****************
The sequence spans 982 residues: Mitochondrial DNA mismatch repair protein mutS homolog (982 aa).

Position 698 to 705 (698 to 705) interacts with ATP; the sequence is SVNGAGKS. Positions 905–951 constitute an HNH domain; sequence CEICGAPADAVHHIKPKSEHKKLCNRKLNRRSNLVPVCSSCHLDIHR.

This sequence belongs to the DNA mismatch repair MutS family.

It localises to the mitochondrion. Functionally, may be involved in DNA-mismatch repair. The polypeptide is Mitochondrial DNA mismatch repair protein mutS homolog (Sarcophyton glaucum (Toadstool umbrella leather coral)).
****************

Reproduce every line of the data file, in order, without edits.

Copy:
The sequence spans 982 residues: Mitochondrial DNA mismatch repair protein mutS homolog (982 aa).

Position 698 to 705 (698 to 705) interacts with ATP; the sequence is SVNGAGKS. Positions 905–951 constitute an HNH domain; sequence CEICGAPADAVHHIKPKSEHKKLCNRKLNRRSNLVPVCSSCHLDIHR.

This sequence belongs to the DNA mismatch repair MutS family.

It localises to the mitochondrion. Functionally, may be involved in DNA-mismatch repair. The polypeptide is Mitochondrial DNA mismatch repair protein mutS homolog (Sarcophyton glaucum (Toadstool umbrella leather coral)).